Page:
Of interest are recent reports demonstrating that ribotoxic stress may also underlie activation of MAP kinases by ultraviolet light radiation (Iordanov et al., 1998, 2002; Iordanov and Magun, 1999). In many cell types including keratinocytes, ultraviolet light, in particular, UVC (200–290 nm) and UVB (290–320 nm) rapidly activate JNK and p38 MAP kinase. As observed with many other ribotoxic stressors, this response is associated with inhibition of protein synthesis and is dependent on the presence of active ribosomes during the ultraviolet light exposure. Thus, emetine, an inhibitor of translation, abrogates ultraviolet light-induced activation of the stress kinases. Importantly, both UVC and UVB light are able to cause nucleotide- and site-specific damage to the 3′-end of 28S ribosomal RNA, an effect expected to impair peptidyl transferase activity (Iordonov et al., 1998). Thus, similar to pathogen- and plant-derived ribotoxic stressors, ultraviolet light is also able to damage a critical region in the ribosomal RNA that is important for initiating MAP kinase activation. It should be noted that in many cell types ultraviolet light also activates ERK1/2. This appears to occur by a process that does not utilize the ribotoxic stress response (Iordonov et al., 1998). However, it has recently been reported that primary cultures of human keratinocytes consitutively express elevated levels of ERK1/2 kinase and transiently down-regulate this enzyme activity following UVB light exposure (Iordonov et al., 2002). This was found to be due to ribotoxic stress-induced uncoupling of ras from ERK1/2 in these cells. These data indicate that ribotoxic stress can alter ERK1/2 signaling cascades.

The tumor promoter palytoxin, a non-peptide marine toxin also appears to function as a ribotoxic stressor, but acts by a distinct mechanism not involving direct binding to ribosomes. However, like other ribotoxic stressors, palytoxin stimulates the JNK and p38 kinase while inhibiting protein synthesis in a process requiring actively functioning ribosomes at the time of exposure to the tumor promoter (Iordanov and Magun, 1998). Palytoxin appears to induce ribotoxic stress by augmenting potassium efflux from cells, an effect mediated by toxin binding to the Na+/K+ATPase in the plasma membrane (Iordanov and Magun, 1998). Presumably, the 3′-end of the 28S ribosomal RNA possesses a potassium-sensitive site where lowered intracellular concentrations of the cation perturb its functional activity and thus mimic direct acting agents capable of inducing a ribotoxic stress response. This may be due to alterations in the protein binding or conformational changes in the ribosome.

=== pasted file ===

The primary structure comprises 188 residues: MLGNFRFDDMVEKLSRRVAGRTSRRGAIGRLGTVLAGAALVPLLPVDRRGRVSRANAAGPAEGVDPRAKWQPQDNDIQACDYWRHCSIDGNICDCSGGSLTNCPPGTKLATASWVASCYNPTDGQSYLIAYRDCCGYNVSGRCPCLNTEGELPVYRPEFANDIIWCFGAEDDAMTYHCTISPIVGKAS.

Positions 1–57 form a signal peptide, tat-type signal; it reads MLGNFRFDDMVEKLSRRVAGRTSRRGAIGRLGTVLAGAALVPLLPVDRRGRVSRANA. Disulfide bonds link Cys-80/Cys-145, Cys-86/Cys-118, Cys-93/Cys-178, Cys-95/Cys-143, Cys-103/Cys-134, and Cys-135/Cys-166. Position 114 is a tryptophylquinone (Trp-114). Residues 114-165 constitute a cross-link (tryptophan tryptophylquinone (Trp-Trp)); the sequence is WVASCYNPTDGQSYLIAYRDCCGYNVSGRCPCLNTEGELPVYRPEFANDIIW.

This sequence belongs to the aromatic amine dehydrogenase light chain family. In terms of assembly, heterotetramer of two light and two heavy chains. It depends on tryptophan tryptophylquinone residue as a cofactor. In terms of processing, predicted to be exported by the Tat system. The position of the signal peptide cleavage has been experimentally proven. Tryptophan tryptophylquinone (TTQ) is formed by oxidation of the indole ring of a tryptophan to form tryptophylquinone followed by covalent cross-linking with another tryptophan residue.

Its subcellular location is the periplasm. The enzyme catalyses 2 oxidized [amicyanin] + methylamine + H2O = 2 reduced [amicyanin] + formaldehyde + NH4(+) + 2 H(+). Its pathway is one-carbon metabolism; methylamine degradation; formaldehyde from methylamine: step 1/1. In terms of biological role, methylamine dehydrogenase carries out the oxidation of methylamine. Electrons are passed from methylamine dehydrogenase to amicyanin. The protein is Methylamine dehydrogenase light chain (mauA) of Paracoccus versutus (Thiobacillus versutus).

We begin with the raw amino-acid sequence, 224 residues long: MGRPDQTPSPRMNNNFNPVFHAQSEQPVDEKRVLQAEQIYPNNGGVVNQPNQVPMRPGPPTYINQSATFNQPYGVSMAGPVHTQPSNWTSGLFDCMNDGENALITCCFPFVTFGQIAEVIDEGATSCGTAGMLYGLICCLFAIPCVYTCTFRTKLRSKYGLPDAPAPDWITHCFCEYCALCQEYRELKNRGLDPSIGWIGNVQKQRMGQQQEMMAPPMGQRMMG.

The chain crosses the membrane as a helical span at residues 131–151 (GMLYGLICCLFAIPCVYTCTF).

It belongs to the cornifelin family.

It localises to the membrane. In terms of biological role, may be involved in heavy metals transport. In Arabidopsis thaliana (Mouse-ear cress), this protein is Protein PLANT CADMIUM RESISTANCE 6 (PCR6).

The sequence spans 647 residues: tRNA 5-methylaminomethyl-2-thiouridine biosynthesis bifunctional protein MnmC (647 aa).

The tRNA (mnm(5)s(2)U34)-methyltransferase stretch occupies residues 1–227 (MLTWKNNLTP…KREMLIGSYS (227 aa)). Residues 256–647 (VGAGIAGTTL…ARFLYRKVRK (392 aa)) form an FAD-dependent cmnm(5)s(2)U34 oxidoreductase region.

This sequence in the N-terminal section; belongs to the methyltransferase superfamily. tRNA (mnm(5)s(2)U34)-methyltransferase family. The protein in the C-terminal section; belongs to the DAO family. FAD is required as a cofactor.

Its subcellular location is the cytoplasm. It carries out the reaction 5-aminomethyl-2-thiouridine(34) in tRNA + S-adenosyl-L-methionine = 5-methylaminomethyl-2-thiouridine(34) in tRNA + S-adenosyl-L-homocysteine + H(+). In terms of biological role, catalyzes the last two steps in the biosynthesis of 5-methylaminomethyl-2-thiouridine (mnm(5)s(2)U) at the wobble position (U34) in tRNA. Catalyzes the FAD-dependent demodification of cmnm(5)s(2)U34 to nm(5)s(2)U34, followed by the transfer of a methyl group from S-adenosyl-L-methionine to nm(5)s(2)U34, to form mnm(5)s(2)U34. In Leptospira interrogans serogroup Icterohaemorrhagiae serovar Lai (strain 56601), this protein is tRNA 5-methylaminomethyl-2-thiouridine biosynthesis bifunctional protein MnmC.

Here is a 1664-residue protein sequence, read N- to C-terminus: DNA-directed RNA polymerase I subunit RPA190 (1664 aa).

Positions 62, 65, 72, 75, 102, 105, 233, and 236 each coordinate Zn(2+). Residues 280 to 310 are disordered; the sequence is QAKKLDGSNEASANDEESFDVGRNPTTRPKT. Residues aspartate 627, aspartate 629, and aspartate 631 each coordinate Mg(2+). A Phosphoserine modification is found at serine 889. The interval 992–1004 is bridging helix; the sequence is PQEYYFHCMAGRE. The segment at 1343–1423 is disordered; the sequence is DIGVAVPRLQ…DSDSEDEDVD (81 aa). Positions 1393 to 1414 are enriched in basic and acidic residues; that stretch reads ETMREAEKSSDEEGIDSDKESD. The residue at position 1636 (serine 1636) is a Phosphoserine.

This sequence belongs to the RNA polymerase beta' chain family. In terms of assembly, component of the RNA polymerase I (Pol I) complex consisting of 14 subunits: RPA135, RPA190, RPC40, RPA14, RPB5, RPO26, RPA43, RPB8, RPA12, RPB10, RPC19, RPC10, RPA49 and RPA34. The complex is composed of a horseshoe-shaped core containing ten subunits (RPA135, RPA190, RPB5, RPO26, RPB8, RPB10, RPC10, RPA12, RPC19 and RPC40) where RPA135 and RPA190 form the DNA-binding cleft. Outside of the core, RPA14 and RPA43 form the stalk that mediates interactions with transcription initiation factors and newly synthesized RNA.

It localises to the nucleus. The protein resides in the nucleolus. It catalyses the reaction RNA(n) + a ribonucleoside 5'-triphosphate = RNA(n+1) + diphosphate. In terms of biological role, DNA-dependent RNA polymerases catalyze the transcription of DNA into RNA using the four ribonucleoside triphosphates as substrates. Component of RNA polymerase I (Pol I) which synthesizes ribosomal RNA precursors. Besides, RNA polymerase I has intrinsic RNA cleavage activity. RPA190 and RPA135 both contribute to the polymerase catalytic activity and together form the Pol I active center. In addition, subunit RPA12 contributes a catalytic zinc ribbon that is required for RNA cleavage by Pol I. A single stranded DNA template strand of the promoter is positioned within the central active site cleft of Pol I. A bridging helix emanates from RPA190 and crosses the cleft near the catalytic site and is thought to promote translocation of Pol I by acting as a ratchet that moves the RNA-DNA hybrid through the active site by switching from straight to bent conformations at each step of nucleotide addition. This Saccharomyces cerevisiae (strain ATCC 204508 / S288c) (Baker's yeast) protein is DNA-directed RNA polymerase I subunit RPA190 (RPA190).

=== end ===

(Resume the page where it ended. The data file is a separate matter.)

It is well recognized that the expression of specific genes can occur as a consequence of MAP kinase activation. The most notable example is the transcriptional activation of the immediate early genes including c-fos and c-jun. Many additional genes induced by ribotoxic stressors have been identified using microarray techniques (Rolli-Derkinderen and Gaestel, 2000) and differential display reverse transcription-PCR (Kojima et al., 2000). Of particular interest is the finding that verotoxin (Shiga toxin) effectively induces mitogen-activated protein kinase phosphatase 1, a dual-specificity MAP kinase phosphatase (Kojima et al., 2000). This enzyme can inactivate ERK1/2 as well as JNK and p38 kinase (Enslen and Davis, 2001). Kojima et al. (2000) suggested that this may act as a feedback loop, balancing the increase in activity of the MAP kinases and potentially limiting the responses of cells to ribotoxic stressors. This type of complex feedback network may be important in preventing toxicity and/or initiating repair.